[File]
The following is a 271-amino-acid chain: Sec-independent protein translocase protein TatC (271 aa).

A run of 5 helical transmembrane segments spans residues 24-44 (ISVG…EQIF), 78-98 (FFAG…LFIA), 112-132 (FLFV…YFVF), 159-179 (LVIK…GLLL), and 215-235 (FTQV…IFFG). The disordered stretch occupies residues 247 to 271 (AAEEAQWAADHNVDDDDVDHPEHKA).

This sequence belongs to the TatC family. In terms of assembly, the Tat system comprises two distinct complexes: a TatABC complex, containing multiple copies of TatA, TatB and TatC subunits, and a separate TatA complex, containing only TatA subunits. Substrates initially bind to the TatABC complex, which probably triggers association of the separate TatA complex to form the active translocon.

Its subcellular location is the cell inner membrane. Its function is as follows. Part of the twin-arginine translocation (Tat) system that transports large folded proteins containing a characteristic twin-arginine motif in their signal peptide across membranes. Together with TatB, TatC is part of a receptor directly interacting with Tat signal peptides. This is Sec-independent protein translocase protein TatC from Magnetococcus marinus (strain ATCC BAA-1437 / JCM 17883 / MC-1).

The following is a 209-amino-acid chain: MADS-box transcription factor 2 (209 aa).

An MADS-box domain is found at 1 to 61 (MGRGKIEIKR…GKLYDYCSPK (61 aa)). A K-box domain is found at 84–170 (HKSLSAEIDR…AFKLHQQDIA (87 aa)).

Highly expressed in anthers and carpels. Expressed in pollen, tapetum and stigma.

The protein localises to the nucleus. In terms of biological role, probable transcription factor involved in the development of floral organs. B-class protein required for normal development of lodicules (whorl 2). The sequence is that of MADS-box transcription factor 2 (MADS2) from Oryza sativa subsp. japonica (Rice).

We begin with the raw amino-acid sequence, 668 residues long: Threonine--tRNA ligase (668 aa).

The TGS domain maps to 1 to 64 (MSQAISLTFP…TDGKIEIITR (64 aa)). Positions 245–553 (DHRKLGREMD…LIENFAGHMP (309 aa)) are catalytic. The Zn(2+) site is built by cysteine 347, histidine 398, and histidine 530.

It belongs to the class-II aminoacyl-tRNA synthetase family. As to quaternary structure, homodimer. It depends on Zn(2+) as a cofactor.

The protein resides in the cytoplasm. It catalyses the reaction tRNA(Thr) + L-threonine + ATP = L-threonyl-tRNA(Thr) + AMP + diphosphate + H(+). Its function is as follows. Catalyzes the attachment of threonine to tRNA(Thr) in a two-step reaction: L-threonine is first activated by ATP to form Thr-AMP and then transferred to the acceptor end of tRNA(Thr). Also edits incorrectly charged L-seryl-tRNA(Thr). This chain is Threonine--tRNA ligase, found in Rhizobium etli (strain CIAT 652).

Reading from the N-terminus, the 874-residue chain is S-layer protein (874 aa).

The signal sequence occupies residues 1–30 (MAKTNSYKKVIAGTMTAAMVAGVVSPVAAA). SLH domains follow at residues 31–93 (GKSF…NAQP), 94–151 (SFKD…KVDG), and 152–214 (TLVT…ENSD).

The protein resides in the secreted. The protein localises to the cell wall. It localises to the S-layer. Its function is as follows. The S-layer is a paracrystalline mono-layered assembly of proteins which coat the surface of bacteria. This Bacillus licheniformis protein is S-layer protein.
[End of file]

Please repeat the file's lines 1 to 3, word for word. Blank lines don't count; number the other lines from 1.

The following is a 271-amino-acid chain: Sec-independent protein translocase protein TatC (271 aa).

A run of 5 helical transmembrane segments spans residues 24-44 (ISVG…EQIF), 78-98 (FFAG…LFIA), 112-132 (FLFV…YFVF), 159-179 (LVIK…GLLL), and 215-235 (FTQV…IFFG). The disordered stretch occupies residues 247 to 271 (AAEEAQWAADHNVDDDDVDHPEHKA).

This sequence belongs to the TatC family. In terms of assembly, the Tat system comprises two distinct complexes: a TatABC complex, containing multiple copies of TatA, TatB and TatC subunits, and a separate TatA complex, containing only TatA subunits. Substrates initially bind to the TatABC complex, which probably triggers association of the separate TatA complex to form the active translocon.